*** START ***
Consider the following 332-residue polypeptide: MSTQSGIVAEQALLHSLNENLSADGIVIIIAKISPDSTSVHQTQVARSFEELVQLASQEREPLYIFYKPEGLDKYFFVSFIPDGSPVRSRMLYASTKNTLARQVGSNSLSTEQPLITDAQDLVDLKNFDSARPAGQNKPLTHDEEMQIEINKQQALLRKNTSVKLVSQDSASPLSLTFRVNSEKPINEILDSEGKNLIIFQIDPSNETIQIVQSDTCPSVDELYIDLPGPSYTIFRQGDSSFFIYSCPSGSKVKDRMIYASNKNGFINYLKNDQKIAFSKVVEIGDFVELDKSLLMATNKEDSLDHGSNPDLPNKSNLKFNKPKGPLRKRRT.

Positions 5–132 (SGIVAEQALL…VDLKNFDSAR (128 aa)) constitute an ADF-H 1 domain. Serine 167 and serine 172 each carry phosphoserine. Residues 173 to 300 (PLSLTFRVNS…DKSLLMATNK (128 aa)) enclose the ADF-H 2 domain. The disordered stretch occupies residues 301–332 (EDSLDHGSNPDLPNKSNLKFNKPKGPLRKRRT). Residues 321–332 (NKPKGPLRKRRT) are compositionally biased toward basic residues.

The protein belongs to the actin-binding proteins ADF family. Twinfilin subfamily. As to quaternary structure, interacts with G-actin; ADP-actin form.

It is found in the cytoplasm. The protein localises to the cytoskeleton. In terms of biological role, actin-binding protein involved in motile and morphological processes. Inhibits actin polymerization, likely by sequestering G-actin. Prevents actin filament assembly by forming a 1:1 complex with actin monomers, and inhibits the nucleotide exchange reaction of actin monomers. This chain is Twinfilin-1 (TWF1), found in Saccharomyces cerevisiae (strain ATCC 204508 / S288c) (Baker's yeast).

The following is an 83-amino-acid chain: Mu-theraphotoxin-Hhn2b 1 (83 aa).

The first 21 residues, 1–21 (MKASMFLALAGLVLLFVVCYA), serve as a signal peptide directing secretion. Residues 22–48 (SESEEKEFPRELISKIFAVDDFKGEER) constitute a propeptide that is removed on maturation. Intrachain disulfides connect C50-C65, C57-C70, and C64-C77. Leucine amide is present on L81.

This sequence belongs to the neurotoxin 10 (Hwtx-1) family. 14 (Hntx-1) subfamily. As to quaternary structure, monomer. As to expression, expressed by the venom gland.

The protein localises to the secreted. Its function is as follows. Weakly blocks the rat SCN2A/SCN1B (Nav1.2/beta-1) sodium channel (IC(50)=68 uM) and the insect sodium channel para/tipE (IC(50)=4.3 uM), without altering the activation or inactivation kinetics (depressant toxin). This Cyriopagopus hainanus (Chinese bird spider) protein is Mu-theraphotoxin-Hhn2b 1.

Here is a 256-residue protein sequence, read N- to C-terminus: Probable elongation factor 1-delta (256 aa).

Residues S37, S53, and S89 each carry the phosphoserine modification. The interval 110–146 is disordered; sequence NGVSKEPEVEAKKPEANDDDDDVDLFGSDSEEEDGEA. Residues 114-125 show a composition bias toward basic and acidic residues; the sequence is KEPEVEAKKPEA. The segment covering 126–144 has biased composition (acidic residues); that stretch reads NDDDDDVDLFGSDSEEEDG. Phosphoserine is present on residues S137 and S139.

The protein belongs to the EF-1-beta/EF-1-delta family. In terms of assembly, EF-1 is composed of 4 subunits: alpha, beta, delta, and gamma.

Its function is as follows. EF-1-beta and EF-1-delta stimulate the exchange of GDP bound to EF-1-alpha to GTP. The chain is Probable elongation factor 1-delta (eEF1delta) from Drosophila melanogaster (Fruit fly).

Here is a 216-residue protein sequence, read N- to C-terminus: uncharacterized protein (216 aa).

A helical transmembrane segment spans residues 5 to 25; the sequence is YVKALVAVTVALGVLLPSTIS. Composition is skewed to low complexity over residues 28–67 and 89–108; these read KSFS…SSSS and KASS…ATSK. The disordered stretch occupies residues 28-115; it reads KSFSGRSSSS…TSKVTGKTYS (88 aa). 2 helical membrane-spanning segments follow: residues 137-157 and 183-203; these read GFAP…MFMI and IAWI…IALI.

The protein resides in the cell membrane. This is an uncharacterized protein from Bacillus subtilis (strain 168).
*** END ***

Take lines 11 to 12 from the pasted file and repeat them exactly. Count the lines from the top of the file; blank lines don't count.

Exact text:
The protein belongs to the EF-1-beta/EF-1-delta family. In terms of assembly, EF-1 is composed of 4 subunits: alpha, beta, delta, and gamma.

Its function is as follows. EF-1-beta and EF-1-delta stimulate the exchange of GDP bound to EF-1-alpha to GTP. The chain is Probable elongation factor 1-delta (eEF1delta) from Drosophila melanogaster (Fruit fly).